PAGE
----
Ante-Nicene Fathers/Volume IX/Origen on John/Origen's Commentary on the Gospel of John/Book II/Chapter 11
11. How No One is Righteous or Can Truly Be Said to Live in Comparison with God.
First let us look at the words, “He is not the God of the dead but of the living.” That is equivalent to saying that He is not the God of sinners but of saints. For it was a great gift to the Patriarchs that God in place of His own name should add their name to His own designation as God, as Paul says, “Therefore God is not ashamed to be called their God.” He is the God, therefore, of the fathers and of all the saints; it might be hard to find a passage to the effect that God is the God of any of the wicked. If, then, He is the God of the saints, and is said to be the God of the living, then the saints are the living and the living are saints; neither is there any saint outside the living, nor when any one is called living is the further implication absent that in addition to his having life he is a holy one. Near akin to this is the lesson to be drawn from the saying, “I shall be well pleasing to the Lord in the land of the living.” The good pleasure of the Lord, he appears to say, is in the ranks of the saints, or in the place of the saints, and it is there that he hopes to be. No one pleases God well who has not entered the rank of the saints, or the place of the saints; and to that place every one must come who has assumed beforehand, as it were in this life, the shadow and image of true God-pleasing. The passage which declares that before God no living being shall be justified shows that in comparison with God and the righteousness that is in Him none, even of the most finished saints, will be justified. We might take a parable from another quarter and say that no candle can give light before the sun, not that the candle will not give light, only it will not when the sun outshines it. In the same way every “living” will be justified, only not before God, when it is compared with those who are below and who are in the power of darkness. To them the light of the saints will shine. Here, perhaps, we have the key to the meaning of that verse: “Let your light shine before men.” He does not say, Let your light shine before God; had he said so he would have given a commandment impossible of fulfilment, as if he had bidden those lights which have souls to let their light shine before the sun. It is not only, therefore, the ordinary mass of the living who will not be justified before God, but even those among the living who are distinguished above the rest, or, to put it more truly, the whole righteousness of the living will not be justified before God, as compared with the righteousness of God, as if I were to call together all the lights which shine on the earth by night, and to say that they could not give light in comparison with the rays of the sun. We rise from these considerations to a higher level when we take the words before our minds, “I live, saith the Lord.” Life, in the full sense of the word, especially after what we have been saying on the subject, belongs perhaps to God and none but Him. Is this the reason why the Apostle, after speaking of the supreme excellency of the life of God and being led to the highest expression about it, says about God (showing in this a true understanding of that saying, “I live, saith the Lord”); “who only hath immortality.” No living being besides God has life free from change and variation. Why should we be in further doubt? Even Christ did not share the Father’s immortality; for He “tasted death for every man.”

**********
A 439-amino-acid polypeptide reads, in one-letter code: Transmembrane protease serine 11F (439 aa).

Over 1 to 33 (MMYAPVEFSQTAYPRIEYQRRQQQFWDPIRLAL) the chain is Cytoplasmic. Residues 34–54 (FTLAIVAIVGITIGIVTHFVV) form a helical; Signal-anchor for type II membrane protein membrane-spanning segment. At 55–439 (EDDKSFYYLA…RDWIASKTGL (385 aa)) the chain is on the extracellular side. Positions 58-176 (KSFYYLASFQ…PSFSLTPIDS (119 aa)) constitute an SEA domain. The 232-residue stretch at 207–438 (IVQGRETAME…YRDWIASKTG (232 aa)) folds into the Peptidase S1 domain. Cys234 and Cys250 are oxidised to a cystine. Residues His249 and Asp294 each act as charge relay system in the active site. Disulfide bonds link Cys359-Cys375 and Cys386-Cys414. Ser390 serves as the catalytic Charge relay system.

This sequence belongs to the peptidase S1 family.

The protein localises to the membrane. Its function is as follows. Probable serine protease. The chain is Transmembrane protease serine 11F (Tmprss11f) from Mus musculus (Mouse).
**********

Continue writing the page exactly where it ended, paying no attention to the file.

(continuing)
- Heb. xi. 16.
- Ps. cxvi. 9.
- Matt. v. 16.
- 1 Tim. iv. 16.